A pressure injury, sometimes called a bedsore, is a wound in the skin or underlying tissue caused by pressure, friction and moisture. These injuries often develop when children have limited mobility and can't change positions in bed on their own.
When pressure injuries occur, they must be treated quickly or they can damage the skin and muscles; slow recovery; and cause pain, infection and other problems.
Why are hospital patients at risk for pressure injuries?
Children are at risk for pressure injuries when they can't move easily and have reduced circulation or fragile skin. Changes in cognitive function or bowel and bladder function, along with insufficient intake of nutrients and liquids, can also contribute. In addition, care during hospitalization may require the use of tubes, drains and other health care equipment that can cause pressure injuries.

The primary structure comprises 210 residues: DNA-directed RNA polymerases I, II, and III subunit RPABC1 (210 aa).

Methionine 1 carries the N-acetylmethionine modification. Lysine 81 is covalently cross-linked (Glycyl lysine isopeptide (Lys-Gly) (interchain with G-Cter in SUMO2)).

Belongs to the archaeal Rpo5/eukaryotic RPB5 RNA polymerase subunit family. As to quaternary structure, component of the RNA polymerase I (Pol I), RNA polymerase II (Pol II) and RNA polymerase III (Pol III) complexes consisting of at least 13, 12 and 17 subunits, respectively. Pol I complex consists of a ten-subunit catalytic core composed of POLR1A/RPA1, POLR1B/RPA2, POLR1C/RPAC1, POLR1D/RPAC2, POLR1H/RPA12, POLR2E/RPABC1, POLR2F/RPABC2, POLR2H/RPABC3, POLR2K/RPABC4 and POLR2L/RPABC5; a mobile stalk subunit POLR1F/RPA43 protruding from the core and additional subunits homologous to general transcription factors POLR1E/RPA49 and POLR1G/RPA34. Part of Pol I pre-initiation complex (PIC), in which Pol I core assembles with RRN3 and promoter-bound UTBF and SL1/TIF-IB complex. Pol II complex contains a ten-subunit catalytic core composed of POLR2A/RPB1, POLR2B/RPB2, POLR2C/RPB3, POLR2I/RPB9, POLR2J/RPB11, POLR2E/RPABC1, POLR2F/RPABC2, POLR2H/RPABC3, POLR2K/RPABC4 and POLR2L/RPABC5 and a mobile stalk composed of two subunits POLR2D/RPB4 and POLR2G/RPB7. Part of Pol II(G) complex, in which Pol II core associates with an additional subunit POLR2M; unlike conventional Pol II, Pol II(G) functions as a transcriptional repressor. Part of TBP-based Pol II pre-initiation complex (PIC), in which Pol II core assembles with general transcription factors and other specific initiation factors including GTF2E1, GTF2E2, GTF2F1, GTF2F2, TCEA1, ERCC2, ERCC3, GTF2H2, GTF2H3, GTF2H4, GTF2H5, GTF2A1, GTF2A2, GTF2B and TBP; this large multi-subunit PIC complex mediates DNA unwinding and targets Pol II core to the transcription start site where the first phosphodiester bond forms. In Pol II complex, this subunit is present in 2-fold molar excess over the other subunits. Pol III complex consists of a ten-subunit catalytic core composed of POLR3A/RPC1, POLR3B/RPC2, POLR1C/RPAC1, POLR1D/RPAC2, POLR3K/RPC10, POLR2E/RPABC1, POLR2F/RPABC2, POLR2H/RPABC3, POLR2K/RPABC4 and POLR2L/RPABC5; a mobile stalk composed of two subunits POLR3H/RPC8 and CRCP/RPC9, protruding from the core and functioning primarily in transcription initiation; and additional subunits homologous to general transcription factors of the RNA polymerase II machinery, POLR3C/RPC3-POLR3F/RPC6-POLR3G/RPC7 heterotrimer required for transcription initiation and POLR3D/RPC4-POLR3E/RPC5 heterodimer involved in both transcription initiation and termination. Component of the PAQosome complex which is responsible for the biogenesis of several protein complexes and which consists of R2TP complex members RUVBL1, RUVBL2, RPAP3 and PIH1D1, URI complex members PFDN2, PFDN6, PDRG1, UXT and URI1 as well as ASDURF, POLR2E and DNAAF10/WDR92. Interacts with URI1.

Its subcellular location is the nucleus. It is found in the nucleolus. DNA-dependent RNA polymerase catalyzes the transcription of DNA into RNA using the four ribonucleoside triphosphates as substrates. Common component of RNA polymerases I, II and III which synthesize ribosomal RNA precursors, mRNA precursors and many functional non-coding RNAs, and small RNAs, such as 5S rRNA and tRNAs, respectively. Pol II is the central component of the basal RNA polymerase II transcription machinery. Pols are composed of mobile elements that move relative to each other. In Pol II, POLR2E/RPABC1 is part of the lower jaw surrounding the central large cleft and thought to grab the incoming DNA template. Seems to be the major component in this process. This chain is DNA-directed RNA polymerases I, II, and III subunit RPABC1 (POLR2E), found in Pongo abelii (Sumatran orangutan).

What does UCSF Benioff Children's Hospital San Francisco do to prevent hospital-acquired pressure injuries?
All patient care providers are trained in pressure injury prevention. Many techniques are used to prevent these injuries, such as providing good skin care; regularly helping patients change positions in bed; and using pressure-reducing cushions, mattresses and other devices.
How does the hospital measure hospital-acquired pressure injury rates?
We conduct quarterly study days to assess pressure injury prevalence. On those days, every patient in the hospital is examined for evidence of a pressure injury. The number of patients with hospital-acquired pressure injuries is divided by the total number of patients examined on the study day to obtain the pressure injury prevalence rate.
UCSF submits prevalence data to the Collaborative Alliance for Nursing Outcomes and National Database of Nursing Quality Indicators to determine how we compare with other hospitals in California and the nation.